Methane Emissions and Feed Additives

At Pennsylvania State University (PSU), Dr Alexander Hristov collaborated with C‐Lock to develop the first GreenFeed system mounted on a cart to make measurements of CH4 and CO2 fluxes for dairy cattle in tie‐stall dairy barns.

Dr. Hristov’s research has focused on the development of natural plant materials and extracts that can be added to cattle feed to reduce CH4 production and increase feed inefficiencies. His GreenFeed unit is equipped with a UPS system and a Conditional Sampling System.

To sample CH4 emissions from the animals in tie-stalls the GreenFeed unit is wheeled in front of each animal which is tied‐up in the stall. GreenFeed then delivers a small amount of feed over time so that CH4 and CO2 emissions are measured for 5‐7 minutes. GreenFeed is then wheeled to the next animal for sampling. The process is repeated four to five times daily for each animal over a period of a few days to accumulate high‐precision emissions data. Methane emissions resulting from CH4 inhibitors have been measured from lactating animals over long time periods.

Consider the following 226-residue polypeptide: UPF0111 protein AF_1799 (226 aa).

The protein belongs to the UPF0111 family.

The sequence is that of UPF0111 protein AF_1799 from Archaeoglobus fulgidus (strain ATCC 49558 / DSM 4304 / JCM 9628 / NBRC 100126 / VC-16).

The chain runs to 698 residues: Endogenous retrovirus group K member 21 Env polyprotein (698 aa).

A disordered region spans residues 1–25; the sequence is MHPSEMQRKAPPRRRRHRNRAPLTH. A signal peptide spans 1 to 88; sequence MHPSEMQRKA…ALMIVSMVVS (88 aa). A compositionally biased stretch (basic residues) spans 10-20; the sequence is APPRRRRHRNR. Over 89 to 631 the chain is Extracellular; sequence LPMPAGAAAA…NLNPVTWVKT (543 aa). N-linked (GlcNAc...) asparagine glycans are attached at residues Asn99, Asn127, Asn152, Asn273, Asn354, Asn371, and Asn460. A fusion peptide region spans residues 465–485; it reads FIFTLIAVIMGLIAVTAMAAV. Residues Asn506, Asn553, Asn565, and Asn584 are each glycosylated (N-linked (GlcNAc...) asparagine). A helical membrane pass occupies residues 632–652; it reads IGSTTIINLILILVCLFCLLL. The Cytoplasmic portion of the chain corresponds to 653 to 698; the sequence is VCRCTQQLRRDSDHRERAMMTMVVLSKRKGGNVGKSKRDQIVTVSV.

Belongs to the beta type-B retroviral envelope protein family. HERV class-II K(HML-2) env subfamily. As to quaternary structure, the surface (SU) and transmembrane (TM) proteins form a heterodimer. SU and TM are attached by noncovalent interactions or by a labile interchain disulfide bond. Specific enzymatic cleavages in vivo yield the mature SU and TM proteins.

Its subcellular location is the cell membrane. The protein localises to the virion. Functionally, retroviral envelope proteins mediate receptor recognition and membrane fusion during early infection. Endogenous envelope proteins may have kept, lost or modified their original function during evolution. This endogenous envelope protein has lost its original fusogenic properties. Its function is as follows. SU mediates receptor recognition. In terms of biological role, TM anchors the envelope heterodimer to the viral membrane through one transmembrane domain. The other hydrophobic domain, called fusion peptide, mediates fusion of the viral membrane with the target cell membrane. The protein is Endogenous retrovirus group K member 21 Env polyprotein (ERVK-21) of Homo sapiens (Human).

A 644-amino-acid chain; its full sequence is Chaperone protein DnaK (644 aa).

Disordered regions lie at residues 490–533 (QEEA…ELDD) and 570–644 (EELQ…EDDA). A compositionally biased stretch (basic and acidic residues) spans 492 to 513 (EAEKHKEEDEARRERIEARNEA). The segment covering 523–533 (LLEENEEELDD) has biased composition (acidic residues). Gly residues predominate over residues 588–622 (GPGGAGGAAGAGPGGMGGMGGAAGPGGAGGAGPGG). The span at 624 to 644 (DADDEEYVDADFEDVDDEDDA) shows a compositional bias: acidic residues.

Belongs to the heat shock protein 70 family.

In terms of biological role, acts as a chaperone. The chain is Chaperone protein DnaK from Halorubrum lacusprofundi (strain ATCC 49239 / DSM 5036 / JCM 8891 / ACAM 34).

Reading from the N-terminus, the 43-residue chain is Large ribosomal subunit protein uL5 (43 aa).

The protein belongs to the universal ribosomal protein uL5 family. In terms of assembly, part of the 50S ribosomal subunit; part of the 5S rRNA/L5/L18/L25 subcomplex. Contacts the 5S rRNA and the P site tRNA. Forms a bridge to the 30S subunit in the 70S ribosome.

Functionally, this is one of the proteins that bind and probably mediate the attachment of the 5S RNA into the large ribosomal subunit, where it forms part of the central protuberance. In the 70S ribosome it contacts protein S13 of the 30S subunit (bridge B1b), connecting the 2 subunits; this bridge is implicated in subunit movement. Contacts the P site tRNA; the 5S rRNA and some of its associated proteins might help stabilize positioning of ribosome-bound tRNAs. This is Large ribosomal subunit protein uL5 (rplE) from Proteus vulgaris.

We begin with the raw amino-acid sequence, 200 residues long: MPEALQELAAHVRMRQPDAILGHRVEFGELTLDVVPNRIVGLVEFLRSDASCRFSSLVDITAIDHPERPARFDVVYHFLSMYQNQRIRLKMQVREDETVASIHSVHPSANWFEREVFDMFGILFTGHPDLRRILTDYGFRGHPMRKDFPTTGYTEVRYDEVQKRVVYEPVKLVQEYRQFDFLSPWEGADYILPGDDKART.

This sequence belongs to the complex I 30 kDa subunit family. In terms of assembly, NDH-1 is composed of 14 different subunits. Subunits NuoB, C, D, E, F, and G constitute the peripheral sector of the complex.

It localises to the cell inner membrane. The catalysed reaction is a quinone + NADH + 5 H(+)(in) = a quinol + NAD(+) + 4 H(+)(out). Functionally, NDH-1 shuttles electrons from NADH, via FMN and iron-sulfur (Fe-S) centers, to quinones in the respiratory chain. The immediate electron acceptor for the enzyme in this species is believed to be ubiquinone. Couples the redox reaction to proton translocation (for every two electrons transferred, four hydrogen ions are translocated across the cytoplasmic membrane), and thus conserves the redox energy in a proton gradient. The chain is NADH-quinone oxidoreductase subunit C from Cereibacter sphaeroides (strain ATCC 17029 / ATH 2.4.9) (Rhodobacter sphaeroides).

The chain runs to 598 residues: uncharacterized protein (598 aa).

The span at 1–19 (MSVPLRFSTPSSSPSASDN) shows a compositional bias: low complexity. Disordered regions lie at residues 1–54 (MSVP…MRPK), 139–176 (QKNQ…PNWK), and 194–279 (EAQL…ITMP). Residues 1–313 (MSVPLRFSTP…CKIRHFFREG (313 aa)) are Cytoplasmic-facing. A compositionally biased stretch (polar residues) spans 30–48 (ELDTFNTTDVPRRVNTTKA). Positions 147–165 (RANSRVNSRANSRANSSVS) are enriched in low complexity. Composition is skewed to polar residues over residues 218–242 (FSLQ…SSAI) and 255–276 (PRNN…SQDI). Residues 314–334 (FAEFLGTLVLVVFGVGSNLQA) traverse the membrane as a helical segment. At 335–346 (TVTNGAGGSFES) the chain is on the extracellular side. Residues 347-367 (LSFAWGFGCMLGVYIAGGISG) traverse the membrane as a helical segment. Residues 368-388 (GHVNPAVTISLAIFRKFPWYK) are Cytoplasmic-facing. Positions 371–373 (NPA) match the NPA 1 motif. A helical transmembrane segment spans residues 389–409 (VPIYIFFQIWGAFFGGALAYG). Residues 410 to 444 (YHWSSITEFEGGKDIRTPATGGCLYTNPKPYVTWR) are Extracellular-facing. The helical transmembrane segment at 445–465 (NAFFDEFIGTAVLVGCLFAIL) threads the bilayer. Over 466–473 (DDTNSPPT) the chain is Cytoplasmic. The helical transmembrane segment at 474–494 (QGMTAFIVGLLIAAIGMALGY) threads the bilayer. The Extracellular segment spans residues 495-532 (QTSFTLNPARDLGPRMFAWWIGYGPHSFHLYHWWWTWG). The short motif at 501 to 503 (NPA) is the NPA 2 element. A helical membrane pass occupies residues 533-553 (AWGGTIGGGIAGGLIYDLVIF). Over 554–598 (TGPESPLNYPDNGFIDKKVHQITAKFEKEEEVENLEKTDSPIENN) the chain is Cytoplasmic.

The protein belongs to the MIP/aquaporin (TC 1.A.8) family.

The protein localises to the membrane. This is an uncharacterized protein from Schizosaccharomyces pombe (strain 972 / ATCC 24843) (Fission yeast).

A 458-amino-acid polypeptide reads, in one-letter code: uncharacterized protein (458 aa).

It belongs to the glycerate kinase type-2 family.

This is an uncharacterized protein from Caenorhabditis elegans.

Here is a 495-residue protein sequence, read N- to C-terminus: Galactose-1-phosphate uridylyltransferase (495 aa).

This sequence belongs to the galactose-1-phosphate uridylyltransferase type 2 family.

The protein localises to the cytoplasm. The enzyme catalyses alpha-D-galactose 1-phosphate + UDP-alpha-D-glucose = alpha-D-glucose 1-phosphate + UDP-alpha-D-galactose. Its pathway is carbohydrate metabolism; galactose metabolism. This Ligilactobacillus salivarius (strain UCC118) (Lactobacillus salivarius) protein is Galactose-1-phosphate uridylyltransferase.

Branco, A. F., F. Giallongo, T. Frederick, H. Weeks, J. Oh, and A. N. Hristov. 2015. Effect of technical cashew nut shell liquid on rumen methane production and lactation    performance of dairy cows. J. Dairy Sci. (accepted).

Branco, A. F., F. Gaillong, T. Frederick, H. Weeeks, J. Oh, A.N. Hristov. 2014. Effect of Cashew Nut Shell Liquid on Lactation Performance and Rumen Methane Production in Dairy Cows. J. Dairy Sci. 97 (E-Suppl): 854. View here